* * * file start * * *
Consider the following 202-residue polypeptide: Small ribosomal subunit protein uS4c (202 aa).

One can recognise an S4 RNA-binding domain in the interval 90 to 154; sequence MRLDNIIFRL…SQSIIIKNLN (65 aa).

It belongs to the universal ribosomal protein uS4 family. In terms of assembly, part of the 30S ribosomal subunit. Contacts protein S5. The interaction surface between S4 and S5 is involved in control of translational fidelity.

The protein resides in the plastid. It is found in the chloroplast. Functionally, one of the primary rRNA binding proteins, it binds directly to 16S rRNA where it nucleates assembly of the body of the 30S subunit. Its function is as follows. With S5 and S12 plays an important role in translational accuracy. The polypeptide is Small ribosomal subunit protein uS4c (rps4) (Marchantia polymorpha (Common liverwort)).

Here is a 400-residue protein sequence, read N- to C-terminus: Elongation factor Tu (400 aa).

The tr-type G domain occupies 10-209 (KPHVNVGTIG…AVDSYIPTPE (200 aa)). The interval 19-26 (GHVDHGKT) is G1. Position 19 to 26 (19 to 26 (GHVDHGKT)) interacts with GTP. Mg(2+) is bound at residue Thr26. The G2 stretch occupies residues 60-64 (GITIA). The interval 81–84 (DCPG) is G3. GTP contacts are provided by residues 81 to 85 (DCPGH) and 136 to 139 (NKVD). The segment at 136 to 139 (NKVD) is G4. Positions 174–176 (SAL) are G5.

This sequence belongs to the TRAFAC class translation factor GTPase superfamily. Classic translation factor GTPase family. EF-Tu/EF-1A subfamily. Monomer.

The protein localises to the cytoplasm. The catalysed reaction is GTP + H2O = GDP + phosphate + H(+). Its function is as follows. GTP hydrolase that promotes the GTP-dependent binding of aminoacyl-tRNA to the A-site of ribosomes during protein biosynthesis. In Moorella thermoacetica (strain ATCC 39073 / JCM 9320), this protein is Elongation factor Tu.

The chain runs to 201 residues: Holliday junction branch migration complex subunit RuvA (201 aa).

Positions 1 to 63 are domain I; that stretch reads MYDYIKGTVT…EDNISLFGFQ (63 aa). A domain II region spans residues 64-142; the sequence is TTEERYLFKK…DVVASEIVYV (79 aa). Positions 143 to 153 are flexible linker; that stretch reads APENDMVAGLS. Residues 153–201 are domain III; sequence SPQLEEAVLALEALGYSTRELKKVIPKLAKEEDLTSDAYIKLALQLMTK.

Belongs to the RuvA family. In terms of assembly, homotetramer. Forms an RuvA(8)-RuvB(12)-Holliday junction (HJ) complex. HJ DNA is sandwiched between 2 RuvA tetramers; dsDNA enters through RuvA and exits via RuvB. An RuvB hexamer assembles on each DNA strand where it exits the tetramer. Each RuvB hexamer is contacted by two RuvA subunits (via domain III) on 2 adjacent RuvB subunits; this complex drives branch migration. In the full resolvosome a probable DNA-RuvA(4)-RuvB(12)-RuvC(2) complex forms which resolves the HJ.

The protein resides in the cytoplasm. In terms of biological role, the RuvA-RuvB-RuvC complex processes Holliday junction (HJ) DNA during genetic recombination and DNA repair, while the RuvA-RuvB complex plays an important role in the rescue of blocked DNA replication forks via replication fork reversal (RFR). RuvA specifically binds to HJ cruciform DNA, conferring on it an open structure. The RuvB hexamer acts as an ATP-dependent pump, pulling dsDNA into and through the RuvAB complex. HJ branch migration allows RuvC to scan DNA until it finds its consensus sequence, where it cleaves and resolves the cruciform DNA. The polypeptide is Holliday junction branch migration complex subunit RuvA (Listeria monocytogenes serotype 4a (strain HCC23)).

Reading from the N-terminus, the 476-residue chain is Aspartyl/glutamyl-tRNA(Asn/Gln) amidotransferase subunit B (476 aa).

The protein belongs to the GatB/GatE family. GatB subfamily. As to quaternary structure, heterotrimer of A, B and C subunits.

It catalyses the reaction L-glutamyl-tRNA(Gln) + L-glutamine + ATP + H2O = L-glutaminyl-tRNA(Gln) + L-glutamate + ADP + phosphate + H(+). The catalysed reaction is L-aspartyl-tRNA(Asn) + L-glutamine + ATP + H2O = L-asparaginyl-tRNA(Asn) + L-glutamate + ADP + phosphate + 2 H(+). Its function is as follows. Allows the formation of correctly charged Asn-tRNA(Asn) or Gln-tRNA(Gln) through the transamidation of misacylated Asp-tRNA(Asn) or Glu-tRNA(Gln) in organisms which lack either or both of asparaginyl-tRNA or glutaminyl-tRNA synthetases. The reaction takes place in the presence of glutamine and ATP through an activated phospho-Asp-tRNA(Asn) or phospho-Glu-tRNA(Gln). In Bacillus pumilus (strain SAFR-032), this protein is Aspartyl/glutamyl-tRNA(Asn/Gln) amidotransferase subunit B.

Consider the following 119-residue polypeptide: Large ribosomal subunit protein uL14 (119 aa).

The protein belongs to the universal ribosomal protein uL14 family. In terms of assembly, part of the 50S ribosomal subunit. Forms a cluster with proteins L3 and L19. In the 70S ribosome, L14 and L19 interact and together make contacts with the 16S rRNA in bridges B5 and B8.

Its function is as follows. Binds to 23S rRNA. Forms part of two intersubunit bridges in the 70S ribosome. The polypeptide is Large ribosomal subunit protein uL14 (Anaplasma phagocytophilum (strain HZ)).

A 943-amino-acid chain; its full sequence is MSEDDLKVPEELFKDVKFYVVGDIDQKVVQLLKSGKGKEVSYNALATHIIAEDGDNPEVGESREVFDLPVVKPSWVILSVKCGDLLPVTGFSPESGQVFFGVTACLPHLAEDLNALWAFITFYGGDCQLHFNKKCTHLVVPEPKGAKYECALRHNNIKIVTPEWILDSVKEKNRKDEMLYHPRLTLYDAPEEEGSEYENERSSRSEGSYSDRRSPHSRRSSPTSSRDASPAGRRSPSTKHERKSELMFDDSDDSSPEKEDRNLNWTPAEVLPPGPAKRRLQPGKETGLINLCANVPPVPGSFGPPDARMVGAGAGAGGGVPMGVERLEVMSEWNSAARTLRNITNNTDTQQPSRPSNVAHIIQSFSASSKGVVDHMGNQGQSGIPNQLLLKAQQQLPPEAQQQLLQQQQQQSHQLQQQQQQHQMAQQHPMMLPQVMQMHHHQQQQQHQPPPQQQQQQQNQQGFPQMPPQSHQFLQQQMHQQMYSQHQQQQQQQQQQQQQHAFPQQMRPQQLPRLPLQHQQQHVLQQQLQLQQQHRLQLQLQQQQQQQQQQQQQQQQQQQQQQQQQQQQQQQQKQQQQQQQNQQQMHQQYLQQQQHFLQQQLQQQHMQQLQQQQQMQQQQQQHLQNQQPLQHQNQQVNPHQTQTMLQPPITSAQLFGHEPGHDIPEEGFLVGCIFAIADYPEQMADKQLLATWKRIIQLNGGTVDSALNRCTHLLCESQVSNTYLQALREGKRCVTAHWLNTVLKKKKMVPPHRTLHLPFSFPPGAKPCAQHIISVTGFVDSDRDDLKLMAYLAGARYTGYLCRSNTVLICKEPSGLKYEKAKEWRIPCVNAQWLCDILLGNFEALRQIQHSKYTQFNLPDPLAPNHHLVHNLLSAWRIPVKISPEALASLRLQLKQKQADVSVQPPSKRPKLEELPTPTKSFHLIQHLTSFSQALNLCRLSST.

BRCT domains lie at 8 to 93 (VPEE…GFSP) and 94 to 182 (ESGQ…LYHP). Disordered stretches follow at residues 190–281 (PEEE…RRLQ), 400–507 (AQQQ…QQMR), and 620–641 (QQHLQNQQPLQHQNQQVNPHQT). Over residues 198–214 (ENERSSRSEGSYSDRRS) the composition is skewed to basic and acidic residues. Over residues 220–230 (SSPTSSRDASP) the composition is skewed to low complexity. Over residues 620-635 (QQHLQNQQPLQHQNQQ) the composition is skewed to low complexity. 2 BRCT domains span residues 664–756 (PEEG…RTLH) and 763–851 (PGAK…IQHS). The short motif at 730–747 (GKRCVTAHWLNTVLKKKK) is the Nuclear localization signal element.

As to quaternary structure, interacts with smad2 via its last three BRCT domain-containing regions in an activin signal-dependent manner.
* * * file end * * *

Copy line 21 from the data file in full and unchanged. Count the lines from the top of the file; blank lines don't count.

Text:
As to quaternary structure, interacts with smad2 via its last three BRCT domain-containing regions in an activin signal-dependent manner.